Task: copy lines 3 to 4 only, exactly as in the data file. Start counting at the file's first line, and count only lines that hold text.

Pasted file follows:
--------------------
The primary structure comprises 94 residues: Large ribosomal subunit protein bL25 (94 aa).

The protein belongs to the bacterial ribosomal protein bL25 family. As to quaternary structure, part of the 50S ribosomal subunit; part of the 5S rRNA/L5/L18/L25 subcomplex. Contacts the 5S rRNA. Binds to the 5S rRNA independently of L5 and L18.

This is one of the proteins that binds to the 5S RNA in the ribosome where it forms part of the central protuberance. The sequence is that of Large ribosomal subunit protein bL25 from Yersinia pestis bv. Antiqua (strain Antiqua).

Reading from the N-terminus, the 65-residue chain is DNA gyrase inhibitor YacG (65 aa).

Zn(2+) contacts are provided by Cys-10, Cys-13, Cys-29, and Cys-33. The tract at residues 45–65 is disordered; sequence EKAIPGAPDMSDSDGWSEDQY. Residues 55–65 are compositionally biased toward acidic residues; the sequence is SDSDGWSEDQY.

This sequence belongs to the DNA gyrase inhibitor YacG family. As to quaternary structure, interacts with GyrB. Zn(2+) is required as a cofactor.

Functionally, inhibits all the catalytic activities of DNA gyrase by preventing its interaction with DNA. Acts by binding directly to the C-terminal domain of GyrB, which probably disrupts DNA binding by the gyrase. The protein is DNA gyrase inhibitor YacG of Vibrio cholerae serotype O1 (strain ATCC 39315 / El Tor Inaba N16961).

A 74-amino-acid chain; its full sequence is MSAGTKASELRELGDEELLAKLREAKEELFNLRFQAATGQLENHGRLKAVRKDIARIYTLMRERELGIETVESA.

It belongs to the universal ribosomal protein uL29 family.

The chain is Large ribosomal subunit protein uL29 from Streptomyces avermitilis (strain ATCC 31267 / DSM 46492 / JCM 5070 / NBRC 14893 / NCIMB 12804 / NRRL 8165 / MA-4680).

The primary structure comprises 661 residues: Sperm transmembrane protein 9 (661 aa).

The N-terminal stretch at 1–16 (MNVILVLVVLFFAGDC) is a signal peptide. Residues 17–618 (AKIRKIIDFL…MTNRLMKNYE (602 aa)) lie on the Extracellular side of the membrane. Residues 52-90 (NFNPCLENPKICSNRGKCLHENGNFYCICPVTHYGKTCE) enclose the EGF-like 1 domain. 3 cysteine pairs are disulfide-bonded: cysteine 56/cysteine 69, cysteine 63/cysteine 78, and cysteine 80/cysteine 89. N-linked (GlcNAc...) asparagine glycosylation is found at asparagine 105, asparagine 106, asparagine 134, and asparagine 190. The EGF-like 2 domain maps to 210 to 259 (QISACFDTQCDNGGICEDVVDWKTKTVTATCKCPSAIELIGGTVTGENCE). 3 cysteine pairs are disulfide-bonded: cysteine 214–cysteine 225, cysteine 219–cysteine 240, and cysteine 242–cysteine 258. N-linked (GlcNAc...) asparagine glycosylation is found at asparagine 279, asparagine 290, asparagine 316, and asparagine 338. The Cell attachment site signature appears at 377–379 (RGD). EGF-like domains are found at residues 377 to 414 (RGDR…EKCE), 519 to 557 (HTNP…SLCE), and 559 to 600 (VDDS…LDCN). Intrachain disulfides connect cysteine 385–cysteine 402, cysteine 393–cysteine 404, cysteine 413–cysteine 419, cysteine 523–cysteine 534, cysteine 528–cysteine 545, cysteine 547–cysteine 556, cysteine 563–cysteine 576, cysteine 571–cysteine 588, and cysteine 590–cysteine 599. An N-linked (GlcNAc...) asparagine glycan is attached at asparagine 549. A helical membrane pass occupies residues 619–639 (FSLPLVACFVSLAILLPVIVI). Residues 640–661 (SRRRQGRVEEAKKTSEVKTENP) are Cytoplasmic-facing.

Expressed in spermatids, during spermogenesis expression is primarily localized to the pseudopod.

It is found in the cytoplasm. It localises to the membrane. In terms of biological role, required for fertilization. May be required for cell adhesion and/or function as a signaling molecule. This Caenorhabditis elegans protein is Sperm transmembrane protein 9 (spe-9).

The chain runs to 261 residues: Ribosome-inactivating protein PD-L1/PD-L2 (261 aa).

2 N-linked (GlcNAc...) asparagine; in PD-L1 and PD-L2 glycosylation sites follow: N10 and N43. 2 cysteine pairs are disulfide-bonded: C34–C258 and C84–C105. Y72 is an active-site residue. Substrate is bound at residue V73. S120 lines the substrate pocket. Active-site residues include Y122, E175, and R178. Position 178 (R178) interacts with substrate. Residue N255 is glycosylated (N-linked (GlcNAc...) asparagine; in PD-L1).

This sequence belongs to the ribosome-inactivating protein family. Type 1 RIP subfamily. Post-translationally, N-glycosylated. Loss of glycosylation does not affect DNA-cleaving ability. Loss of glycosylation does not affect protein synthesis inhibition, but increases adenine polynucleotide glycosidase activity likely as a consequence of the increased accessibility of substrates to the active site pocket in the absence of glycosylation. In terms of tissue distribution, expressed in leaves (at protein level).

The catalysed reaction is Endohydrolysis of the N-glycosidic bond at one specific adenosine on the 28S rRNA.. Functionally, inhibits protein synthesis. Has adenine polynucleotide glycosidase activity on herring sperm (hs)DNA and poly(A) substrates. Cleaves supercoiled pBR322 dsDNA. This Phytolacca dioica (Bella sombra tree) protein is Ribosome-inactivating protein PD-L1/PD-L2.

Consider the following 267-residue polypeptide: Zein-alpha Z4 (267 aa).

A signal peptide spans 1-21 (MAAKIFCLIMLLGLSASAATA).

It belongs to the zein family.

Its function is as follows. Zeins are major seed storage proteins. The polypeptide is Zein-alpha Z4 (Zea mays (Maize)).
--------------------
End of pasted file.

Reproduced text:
This is one of the proteins that binds to the 5S RNA in the ribosome where it forms part of the central protuberance. The sequence is that of Large ribosomal subunit protein bL25 from Yersinia pestis bv. Antiqua (strain Antiqua).

Reading from the N-terminus, the 65-residue chain is DNA gyrase inhibitor YacG (65 aa).